• This year, despite having funding for new hires, the IRS only achieved 37 percent of their hiring goal. They had trouble onboarding new hires as well, as it was “difficult to find working copiers (as noted previously) to be able to prepare training packages.”  
     
  • In 2016, the IRS has lost track of laptops containing sensitive taxpayer data. TIGTA estimates that the IRS had failed to properly document the return of 84.2 percent, or more than 1,000 computers due to be returned by contract employees.   
     
  • A TIGTA report in 2017 showed that the IRS rehired more than 200 employees who were previously employed by the agency, but fired for previous conduct or performance issues.
     
  • Each year the IRS hangs up on millions of callers -- a practice they refer to as “Courtesy Disconnects.” Currently, if you call the IRS, you have a 1-in-50 chance of reaching a human being.   
     
  • According to the National Taxpayer Advocate’s 2014 Annual Report to Congress the IRS was unable to justify spending decisions. As the report stated: "The IRS lacks a principled basis for making the difficult resource allocation decisions necessitated by today’s tight budget environment.”   
     
  • The agency has repeatedly failed to compile legally required tax complexity reports. These reports are supposed to contain the IRS's specific recommendations on how to make the tax code easier to comply with. Since 1998, the IRS has done so just twice – in 2000 and 2002.   
     
  • In 2015, the IRS was spending $1,000 an hour hiring a litigation-only white shoe law firm for an investigation, despite having over 40,000 employees dedicated to enforcement efforts.    
     
  • In 2015, the agency has been caught red-handed wasting taxpayer dollars on Nerf footballs, the world’s largest crossword puzzle, extravagant $100 dollar lunches, and more.

 

As Norquist wrote in a recent op-ed, “The IRS should not be rewarded for failing to reform, failing to obey the law, failing to fire those who break the law, and spending tax dollars to act as the enforcer for a partisan political machine.”

Photo Credit: Ted Eytan


$3.5 Trillion Democrat Spending Blowout Contains Anti-Worker PRO Act

Share on Facebook
Tweet this Story
Pin this Image

Posted by Tom Hebert on Thursday, July 15th, 2021, 10:30 AM PERMALINK

The $3.5 trillion spending blowout announced by Senate Democrats will include the job-killing “Protecting the Right to Organize Act,” according to media reports. 

The PRO Act would benefit Big Labor at the expense of the American worker. The PRO Act’s inclusion in the spending blowout gives further insight into the Senate Democrats’ proposal, the details of which are below: 

  • The PRO Act nullifies Right to Work laws across the country, which protect 166 million Americans in 27 states. Right to Work laws prevent employers from being able to force workers to join a union as a condition of employment. If Right to Work laws were banned, every American worker would be forced to choose between paying a union boss and putting food on the table.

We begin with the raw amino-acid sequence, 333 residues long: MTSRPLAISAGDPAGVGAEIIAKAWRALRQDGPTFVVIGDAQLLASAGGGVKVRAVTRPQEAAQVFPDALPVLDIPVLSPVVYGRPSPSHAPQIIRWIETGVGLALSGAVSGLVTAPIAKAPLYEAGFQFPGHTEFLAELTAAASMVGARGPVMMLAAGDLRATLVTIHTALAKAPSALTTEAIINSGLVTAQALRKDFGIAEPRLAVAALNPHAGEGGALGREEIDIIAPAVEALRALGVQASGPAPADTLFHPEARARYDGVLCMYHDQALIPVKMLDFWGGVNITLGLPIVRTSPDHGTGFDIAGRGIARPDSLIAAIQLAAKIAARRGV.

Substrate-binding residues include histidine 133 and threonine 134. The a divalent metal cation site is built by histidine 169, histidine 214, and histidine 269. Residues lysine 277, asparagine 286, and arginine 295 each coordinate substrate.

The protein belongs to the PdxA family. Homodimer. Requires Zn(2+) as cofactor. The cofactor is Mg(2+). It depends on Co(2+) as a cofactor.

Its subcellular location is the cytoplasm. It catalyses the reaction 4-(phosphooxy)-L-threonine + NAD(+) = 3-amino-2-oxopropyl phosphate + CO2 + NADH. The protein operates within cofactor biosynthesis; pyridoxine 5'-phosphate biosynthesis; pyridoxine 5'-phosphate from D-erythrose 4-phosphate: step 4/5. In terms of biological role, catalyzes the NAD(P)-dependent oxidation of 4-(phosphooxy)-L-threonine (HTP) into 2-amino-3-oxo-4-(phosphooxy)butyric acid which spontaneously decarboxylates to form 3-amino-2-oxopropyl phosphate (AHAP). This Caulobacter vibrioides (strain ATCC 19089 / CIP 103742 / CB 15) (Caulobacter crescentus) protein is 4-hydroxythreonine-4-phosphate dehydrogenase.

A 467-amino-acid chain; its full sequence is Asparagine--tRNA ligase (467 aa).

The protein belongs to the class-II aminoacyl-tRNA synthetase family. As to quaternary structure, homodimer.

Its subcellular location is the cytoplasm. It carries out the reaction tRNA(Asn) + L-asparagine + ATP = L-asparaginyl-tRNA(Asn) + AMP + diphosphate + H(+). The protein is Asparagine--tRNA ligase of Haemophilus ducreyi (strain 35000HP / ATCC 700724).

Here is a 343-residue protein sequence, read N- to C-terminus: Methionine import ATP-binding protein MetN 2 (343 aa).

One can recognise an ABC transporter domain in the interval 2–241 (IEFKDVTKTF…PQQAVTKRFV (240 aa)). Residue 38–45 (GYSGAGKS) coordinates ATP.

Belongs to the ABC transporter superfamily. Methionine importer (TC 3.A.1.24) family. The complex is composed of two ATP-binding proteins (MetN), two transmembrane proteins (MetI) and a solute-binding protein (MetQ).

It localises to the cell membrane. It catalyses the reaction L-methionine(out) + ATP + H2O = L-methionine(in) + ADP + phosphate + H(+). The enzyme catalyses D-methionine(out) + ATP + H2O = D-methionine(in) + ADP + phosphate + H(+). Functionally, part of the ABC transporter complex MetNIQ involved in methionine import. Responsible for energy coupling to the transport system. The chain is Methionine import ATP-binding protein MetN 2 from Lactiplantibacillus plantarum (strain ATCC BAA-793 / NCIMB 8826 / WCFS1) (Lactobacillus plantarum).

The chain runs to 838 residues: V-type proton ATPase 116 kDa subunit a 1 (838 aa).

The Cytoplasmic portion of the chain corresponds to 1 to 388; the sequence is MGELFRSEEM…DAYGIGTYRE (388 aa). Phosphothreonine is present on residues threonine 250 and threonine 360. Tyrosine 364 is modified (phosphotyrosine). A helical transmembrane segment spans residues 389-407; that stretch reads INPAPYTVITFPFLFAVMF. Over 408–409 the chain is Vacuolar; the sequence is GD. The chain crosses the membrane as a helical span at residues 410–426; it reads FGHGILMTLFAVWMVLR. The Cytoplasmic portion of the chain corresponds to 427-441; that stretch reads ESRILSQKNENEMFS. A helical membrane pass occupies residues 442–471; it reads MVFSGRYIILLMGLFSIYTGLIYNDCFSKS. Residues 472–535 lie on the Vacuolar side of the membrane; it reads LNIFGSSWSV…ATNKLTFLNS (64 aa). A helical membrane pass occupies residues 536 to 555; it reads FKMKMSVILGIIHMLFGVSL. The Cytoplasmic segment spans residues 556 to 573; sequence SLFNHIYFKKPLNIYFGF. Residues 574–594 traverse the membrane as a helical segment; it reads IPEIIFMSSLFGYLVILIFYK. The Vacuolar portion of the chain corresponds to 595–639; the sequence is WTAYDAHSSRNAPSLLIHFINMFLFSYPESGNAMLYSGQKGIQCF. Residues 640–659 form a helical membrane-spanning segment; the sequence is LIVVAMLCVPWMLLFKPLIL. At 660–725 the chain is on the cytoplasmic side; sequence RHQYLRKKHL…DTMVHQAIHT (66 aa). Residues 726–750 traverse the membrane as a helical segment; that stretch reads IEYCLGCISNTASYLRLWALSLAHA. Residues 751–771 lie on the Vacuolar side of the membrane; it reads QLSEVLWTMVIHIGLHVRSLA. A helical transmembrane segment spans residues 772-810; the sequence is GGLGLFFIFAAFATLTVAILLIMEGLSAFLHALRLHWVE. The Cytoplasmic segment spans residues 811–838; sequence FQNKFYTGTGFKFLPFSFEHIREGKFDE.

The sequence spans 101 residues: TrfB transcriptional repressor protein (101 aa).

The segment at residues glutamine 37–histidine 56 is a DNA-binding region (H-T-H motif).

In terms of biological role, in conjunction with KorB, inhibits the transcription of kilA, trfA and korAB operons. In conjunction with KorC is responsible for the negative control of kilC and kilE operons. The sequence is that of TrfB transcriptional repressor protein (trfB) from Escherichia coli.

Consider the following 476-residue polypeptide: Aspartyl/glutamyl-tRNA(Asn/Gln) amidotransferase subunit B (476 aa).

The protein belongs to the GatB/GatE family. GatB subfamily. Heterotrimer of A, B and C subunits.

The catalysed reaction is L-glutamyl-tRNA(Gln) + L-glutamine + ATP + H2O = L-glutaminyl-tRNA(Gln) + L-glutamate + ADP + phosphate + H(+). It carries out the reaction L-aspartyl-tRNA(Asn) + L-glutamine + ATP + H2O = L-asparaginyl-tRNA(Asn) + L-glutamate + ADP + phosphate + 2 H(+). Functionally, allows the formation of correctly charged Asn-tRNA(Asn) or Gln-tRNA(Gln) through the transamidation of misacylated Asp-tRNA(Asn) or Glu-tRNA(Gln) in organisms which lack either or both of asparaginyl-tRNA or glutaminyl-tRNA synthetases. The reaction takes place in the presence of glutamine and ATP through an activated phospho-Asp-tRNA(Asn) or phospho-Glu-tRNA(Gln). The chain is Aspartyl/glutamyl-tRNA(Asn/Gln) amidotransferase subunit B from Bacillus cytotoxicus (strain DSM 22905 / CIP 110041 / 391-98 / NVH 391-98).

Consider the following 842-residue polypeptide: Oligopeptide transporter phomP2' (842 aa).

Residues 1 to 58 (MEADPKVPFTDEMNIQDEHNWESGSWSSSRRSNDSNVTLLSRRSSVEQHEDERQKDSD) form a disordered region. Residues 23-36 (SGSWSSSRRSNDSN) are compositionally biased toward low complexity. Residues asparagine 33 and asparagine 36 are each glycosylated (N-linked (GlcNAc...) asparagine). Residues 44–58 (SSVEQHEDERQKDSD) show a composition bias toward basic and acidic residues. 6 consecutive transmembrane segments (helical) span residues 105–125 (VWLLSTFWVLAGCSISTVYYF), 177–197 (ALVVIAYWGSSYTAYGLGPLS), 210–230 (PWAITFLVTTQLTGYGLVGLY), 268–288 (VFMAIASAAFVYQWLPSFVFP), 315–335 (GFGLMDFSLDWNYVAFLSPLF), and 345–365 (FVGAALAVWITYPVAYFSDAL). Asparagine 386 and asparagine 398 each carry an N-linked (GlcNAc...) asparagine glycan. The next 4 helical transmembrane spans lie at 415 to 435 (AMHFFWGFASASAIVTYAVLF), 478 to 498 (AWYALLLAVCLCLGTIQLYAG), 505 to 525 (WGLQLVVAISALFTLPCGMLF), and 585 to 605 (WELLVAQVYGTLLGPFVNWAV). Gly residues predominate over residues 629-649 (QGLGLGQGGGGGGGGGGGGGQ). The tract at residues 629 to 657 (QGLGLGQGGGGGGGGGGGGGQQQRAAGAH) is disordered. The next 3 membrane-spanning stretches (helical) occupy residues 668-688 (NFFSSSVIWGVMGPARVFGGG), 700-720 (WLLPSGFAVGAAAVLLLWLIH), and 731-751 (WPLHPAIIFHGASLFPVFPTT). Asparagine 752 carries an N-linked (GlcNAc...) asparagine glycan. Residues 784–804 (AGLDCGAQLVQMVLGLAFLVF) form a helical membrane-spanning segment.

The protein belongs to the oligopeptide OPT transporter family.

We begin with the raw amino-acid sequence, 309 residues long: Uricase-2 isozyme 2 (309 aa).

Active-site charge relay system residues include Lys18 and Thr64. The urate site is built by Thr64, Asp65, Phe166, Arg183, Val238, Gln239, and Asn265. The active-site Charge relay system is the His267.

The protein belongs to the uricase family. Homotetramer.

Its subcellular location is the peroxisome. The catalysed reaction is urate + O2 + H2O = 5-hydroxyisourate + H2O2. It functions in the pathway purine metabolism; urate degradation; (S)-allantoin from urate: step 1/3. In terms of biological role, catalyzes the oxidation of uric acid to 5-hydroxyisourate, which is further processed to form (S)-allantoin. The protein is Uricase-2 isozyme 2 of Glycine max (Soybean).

• The PRO Act enacts a stringent three-step test that would force independent contractors to reclassify as W-2 employees. This would jeopardize the livelihoods of the more than 59 million Americans that engage in freelance work.

  • Codify the NLRB’s disastrous 2015 Browning-Ferris Industries decision that muddled the definition of “joint-employer,” overturning decades of labor law precedent. If implemented, this would decimate the franchise business model that employs 7.6 million Americans in 733,000 locations.

  • Change union elections to allow union bosses to collect cards from workers to demonstrate support for the union, rather than holding a secret ballot election. If labor bosses fail to unionize a workplace via a secret ballot election, the union can appeal to the NLRB for a second chance to unionize the workplace.

  • Violate worker privacy by forcing employers to give union organizers sensitive employee contact information, including home addresses, cell phone, shift information and landline numbers, and email addresses. This would allow union bosses to intimidate workers into joining unions at homes or workplaces. 

In addition, the PRO Act would increase costs for employers, harming businesses and consumers. According to the American Action Forum, the independent contractor provision would impact 8.5% of GDP and cost between $3.5 billion and $12.1 billion annually. The joint employer provision would cost between $17.2 billion and $33.3 billion annually for the franchise business sector and affect 44% of private sector employees. Finally, the provision that restricts employers from replacing strikers permanently could cost employers an additional $1.9 billion every year.

The PRO Act is a return on the investment of the hundreds of millions of dollars that Big Labor poured into the Democrat party's campaigns to capture the House, Senate, and White House. Employers will be able to force workers into unions as a condition of employment, and union bosses will have access to personal information to bully workers into compliance. Tens of millions of independent contractors would face losing their jobs.


×